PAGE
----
Other reasons for the enthusiast's preference for the JDM Accord would be the rather frustrating habit of Honda to have higher spec'ed versions for the domestic market and lower spec'ed ones for export. Thus the JDM 2.0l Accord has 160ps while the JDM 2.4l Accord has 200ps, both higher powered than the equivalent versions sold in Asia. And both's 5-speed autobox comes with the S-Matic sequential shifter which is not available in the Asian versions. And of course there's the now famous complaint, the Accord Euro-R continues to exist only as a JDM model and are not available to the millions of Honda fans outside of Japan.

So with this rather long winded introduction, I hope I have managed to explain to the 'un-initiated' why many Honda enthusiasts prefers the design and looks of the JDM Accord over the export version. Personally though, I feel probably many have been heavily prejudiced by the unfavourable first impression garnered from seeing the car first on the internet. In real life, and especially in a 'road encounter', the Accord looks suitably sleek and luxurious, quite well suited for its role as the premier sedan model in Honda's line-up for most of Asia. It's important to point out that the duty as the premier sedan does not require a sporty but rather a luxury outlook. Thus in this case, ready access to such infor probably have worked to the disadvantage of the Accord.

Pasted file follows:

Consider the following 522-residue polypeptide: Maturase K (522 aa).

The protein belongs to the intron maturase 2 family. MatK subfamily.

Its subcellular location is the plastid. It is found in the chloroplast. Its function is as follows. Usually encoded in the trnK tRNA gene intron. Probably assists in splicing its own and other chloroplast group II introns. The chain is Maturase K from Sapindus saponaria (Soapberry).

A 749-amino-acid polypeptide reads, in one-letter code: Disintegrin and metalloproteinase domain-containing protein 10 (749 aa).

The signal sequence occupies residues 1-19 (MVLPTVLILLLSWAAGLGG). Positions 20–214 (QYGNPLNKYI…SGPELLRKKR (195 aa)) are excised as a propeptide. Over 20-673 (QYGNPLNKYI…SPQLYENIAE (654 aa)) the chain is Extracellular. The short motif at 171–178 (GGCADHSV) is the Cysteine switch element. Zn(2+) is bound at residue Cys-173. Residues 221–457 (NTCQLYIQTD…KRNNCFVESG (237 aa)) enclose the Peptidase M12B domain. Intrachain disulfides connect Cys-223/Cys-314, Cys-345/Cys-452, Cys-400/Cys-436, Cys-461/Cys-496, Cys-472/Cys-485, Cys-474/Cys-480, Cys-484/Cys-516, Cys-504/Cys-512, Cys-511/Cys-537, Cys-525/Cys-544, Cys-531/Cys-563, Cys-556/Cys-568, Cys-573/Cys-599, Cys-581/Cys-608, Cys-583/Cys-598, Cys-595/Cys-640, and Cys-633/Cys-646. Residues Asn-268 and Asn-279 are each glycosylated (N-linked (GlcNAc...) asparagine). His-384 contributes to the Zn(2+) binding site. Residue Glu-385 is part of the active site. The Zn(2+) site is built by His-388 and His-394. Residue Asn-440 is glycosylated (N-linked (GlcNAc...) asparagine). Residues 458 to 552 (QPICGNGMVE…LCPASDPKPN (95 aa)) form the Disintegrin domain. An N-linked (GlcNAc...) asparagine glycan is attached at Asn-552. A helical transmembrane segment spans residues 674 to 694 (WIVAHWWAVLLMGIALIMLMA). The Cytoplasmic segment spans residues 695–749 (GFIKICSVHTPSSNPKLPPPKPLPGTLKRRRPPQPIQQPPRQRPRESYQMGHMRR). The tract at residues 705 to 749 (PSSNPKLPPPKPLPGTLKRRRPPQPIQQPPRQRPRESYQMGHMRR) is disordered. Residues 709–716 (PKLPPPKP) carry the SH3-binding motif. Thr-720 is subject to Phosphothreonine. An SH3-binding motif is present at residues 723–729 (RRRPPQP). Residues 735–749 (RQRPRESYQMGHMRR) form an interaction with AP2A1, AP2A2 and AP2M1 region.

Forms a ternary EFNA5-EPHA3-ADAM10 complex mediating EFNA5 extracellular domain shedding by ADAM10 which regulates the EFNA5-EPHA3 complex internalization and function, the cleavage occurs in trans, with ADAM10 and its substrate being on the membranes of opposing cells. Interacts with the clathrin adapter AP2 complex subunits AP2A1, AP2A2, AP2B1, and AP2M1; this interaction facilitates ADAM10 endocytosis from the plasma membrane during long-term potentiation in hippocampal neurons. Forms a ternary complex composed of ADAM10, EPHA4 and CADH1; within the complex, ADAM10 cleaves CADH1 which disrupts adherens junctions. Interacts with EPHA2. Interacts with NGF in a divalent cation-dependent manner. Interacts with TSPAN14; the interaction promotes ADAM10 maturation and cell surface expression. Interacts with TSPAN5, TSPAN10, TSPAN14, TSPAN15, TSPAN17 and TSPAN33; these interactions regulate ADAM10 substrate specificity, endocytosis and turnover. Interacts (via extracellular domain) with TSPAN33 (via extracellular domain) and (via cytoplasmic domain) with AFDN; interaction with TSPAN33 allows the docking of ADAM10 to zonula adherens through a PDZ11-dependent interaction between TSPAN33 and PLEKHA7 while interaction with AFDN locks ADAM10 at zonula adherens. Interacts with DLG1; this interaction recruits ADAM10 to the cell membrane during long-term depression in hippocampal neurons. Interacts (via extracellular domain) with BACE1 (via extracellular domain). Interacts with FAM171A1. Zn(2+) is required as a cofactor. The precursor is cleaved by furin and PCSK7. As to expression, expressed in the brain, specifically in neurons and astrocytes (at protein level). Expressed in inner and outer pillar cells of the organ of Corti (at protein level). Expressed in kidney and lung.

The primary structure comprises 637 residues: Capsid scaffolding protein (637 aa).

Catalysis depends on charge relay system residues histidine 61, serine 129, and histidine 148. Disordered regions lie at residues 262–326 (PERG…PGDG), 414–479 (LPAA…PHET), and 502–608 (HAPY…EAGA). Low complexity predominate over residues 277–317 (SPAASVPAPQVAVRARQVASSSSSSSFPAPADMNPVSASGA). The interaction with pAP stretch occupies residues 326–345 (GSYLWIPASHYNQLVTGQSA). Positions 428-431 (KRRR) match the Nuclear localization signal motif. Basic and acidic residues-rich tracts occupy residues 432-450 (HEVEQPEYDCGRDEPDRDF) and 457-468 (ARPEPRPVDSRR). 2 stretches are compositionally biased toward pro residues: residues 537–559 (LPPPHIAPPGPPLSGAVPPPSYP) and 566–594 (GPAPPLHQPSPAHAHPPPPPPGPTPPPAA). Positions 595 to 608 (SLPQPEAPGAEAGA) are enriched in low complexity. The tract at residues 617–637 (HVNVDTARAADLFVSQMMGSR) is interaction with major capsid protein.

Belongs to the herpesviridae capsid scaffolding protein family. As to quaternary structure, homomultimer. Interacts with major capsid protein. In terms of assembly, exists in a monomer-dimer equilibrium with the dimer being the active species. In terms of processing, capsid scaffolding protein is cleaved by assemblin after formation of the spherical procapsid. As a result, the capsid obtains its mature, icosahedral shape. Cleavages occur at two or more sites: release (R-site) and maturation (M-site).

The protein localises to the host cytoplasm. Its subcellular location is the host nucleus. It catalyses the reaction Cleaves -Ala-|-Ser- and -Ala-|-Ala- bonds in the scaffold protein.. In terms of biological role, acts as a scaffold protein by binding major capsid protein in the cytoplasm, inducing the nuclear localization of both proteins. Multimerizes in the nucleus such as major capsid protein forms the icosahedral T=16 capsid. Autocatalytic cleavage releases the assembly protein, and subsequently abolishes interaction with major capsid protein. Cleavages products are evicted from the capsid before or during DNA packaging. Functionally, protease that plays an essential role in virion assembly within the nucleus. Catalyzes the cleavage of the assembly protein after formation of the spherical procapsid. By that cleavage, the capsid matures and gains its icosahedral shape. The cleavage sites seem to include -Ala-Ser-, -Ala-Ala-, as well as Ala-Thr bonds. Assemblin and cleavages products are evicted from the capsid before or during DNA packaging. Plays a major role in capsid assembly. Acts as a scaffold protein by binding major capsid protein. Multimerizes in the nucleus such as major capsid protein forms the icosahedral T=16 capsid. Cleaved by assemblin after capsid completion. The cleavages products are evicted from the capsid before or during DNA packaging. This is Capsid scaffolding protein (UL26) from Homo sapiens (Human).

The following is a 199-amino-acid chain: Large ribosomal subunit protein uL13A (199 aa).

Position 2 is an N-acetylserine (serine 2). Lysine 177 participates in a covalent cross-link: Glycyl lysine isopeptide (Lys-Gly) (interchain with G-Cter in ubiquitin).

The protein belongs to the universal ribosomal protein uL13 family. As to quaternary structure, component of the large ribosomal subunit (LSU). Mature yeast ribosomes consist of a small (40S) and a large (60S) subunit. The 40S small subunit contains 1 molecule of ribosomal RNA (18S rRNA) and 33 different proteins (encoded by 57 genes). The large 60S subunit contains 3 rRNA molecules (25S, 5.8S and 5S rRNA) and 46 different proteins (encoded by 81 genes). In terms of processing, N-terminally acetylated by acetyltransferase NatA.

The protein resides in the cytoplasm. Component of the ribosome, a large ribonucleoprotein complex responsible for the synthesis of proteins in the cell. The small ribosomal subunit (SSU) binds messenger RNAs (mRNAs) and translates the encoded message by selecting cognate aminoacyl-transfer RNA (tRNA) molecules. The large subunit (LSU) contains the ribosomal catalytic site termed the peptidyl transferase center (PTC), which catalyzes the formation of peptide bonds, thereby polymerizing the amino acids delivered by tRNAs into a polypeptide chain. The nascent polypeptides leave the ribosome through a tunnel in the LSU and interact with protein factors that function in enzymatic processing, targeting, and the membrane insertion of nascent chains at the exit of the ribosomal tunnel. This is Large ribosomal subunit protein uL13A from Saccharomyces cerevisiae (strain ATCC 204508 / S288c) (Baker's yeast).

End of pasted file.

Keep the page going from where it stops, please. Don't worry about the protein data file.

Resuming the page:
The 2.4l Accord VTi-L - The Technical Evaluation

Because of the controversy surrounding the issue of JDM vs the export version, many Honda fans actually overlooked that other than the question of looks, this new Accord is really very special in many ways. Finally after decades, we get a 'twin-cam-VTEC' export version Accord. Another overlooked fact is that this Accord line-up is the most powerful range of Honda sedans ever sold in many Asian countries - the 2.4 VTi-L I have on loan for e.g. at 160ps is the most powerful locally assembled Honda sedan ever sold officially in Malaysia.

Technically the 2.4l used on the Accord VTi-L is DOHC iVTEC in configuration coded K24A with the VTEC implementation on the intake valves in 2-stages, a low-cams 12V mode and a high-cams 16V mode. The VTC valve opening overlap system is also implemented on the intake side only. Unlike the K20As used on the CR-V and Stream, the K24A uses a manifold with single runners. These are tuned-length runners for good midrange power at the expense of a lower max-power. The photo on the left clearly shows the carefully shaped runners used on the K24A. Just to clarify a confusion sometimes made elsewhere, the K24A uses the standard cable actuated throttle control and not a DBW (drive by wire) electronic system.